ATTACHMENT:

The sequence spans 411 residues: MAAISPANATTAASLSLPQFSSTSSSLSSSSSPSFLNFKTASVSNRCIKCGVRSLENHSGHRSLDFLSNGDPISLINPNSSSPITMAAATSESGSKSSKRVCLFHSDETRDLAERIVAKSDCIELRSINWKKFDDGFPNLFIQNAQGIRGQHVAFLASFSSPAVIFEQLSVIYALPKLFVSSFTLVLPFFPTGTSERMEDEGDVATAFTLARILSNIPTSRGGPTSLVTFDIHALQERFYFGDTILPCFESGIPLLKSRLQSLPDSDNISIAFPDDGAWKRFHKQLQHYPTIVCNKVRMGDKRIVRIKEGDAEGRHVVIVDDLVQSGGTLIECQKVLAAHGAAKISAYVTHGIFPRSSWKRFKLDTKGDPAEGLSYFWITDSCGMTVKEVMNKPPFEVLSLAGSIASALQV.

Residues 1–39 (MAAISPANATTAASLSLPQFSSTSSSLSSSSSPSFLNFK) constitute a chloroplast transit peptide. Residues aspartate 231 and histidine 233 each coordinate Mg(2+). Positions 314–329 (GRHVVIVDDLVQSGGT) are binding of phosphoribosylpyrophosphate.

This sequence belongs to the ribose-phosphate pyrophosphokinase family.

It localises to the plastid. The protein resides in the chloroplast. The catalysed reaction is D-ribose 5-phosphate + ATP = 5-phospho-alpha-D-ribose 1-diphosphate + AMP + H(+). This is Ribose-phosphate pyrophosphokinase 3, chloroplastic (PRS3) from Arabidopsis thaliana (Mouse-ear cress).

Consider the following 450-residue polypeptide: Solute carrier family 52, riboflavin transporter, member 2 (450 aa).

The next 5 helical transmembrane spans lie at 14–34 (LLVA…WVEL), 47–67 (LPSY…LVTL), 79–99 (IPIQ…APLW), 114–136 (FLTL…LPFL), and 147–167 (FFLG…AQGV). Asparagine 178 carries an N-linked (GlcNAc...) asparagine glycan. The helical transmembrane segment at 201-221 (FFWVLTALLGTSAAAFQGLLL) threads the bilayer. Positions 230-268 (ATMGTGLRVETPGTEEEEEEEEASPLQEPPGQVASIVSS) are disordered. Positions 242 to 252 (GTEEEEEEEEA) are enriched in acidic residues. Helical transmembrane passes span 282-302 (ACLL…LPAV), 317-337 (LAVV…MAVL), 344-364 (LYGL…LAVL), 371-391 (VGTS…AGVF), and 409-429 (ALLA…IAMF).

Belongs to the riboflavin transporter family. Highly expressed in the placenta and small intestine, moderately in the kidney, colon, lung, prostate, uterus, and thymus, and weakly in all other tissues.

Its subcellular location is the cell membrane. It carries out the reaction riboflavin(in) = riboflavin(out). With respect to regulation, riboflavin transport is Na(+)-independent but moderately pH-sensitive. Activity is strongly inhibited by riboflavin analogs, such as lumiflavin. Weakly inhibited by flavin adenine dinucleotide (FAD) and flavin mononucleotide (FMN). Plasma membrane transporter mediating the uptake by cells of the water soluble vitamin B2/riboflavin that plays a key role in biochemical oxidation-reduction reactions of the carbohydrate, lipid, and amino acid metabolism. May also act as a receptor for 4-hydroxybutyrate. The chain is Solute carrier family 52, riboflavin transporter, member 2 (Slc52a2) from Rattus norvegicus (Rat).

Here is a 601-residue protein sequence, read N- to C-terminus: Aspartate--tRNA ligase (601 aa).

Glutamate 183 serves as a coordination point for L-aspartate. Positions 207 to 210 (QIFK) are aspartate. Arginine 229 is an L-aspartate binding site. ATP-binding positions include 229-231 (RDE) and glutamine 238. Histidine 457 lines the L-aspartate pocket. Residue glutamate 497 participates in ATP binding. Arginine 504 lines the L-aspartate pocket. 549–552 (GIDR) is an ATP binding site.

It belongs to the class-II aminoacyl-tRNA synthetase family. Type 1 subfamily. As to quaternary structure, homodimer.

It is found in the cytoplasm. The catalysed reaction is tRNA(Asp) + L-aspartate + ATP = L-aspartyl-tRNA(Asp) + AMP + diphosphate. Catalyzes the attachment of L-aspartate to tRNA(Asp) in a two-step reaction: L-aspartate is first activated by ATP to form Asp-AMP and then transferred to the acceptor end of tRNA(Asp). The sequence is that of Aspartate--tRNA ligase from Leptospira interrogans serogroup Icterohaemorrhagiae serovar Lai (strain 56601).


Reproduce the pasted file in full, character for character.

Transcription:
The sequence spans 411 residues: MAAISPANATTAASLSLPQFSSTSSSLSSSSSPSFLNFKTASVSNRCIKCGVRSLENHSGHRSLDFLSNGDPISLINPNSSSPITMAAATSESGSKSSKRVCLFHSDETRDLAERIVAKSDCIELRSINWKKFDDGFPNLFIQNAQGIRGQHVAFLASFSSPAVIFEQLSVIYALPKLFVSSFTLVLPFFPTGTSERMEDEGDVATAFTLARILSNIPTSRGGPTSLVTFDIHALQERFYFGDTILPCFESGIPLLKSRLQSLPDSDNISIAFPDDGAWKRFHKQLQHYPTIVCNKVRMGDKRIVRIKEGDAEGRHVVIVDDLVQSGGTLIECQKVLAAHGAAKISAYVTHGIFPRSSWKRFKLDTKGDPAEGLSYFWITDSCGMTVKEVMNKPPFEVLSLAGSIASALQV.

Residues 1–39 (MAAISPANATTAASLSLPQFSSTSSSLSSSSSPSFLNFK) constitute a chloroplast transit peptide. Residues aspartate 231 and histidine 233 each coordinate Mg(2+). Positions 314–329 (GRHVVIVDDLVQSGGT) are binding of phosphoribosylpyrophosphate.

This sequence belongs to the ribose-phosphate pyrophosphokinase family.

It localises to the plastid. The protein resides in the chloroplast. The catalysed reaction is D-ribose 5-phosphate + ATP = 5-phospho-alpha-D-ribose 1-diphosphate + AMP + H(+). This is Ribose-phosphate pyrophosphokinase 3, chloroplastic (PRS3) from Arabidopsis thaliana (Mouse-ear cress).

Consider the following 450-residue polypeptide: Solute carrier family 52, riboflavin transporter, member 2 (450 aa).

The next 5 helical transmembrane spans lie at 14–34 (LLVA…WVEL), 47–67 (LPSY…LVTL), 79–99 (IPIQ…APLW), 114–136 (FLTL…LPFL), and 147–167 (FFLG…AQGV). Asparagine 178 carries an N-linked (GlcNAc...) asparagine glycan. The helical transmembrane segment at 201-221 (FFWVLTALLGTSAAAFQGLLL) threads the bilayer. Positions 230-268 (ATMGTGLRVETPGTEEEEEEEEASPLQEPPGQVASIVSS) are disordered. Positions 242 to 252 (GTEEEEEEEEA) are enriched in acidic residues. Helical transmembrane passes span 282-302 (ACLL…LPAV), 317-337 (LAVV…MAVL), 344-364 (LYGL…LAVL), 371-391 (VGTS…AGVF), and 409-429 (ALLA…IAMF).

Belongs to the riboflavin transporter family. Highly expressed in the placenta and small intestine, moderately in the kidney, colon, lung, prostate, uterus, and thymus, and weakly in all other tissues.

Its subcellular location is the cell membrane. It carries out the reaction riboflavin(in) = riboflavin(out). With respect to regulation, riboflavin transport is Na(+)-independent but moderately pH-sensitive. Activity is strongly inhibited by riboflavin analogs, such as lumiflavin. Weakly inhibited by flavin adenine dinucleotide (FAD) and flavin mononucleotide (FMN). Plasma membrane transporter mediating the uptake by cells of the water soluble vitamin B2/riboflavin that plays a key role in biochemical oxidation-reduction reactions of the carbohydrate, lipid, and amino acid metabolism. May also act as a receptor for 4-hydroxybutyrate. The chain is Solute carrier family 52, riboflavin transporter, member 2 (Slc52a2) from Rattus norvegicus (Rat).

Here is a 601-residue protein sequence, read N- to C-terminus: Aspartate--tRNA ligase (601 aa).

Glutamate 183 serves as a coordination point for L-aspartate. Positions 207 to 210 (QIFK) are aspartate. Arginine 229 is an L-aspartate binding site. ATP-binding positions include 229-231 (RDE) and glutamine 238. Histidine 457 lines the L-aspartate pocket. Residue glutamate 497 participates in ATP binding. Arginine 504 lines the L-aspartate pocket. 549–552 (GIDR) is an ATP binding site.

It belongs to the class-II aminoacyl-tRNA synthetase family. Type 1 subfamily. As to quaternary structure, homodimer.

It is found in the cytoplasm. The catalysed reaction is tRNA(Asp) + L-aspartate + ATP = L-aspartyl-tRNA(Asp) + AMP + diphosphate. Catalyzes the attachment of L-aspartate to tRNA(Asp) in a two-step reaction: L-aspartate is first activated by ATP to form Asp-AMP and then transferred to the acceptor end of tRNA(Asp). The sequence is that of Aspartate--tRNA ligase from Leptospira interrogans serogroup Icterohaemorrhagiae serovar Lai (strain 56601).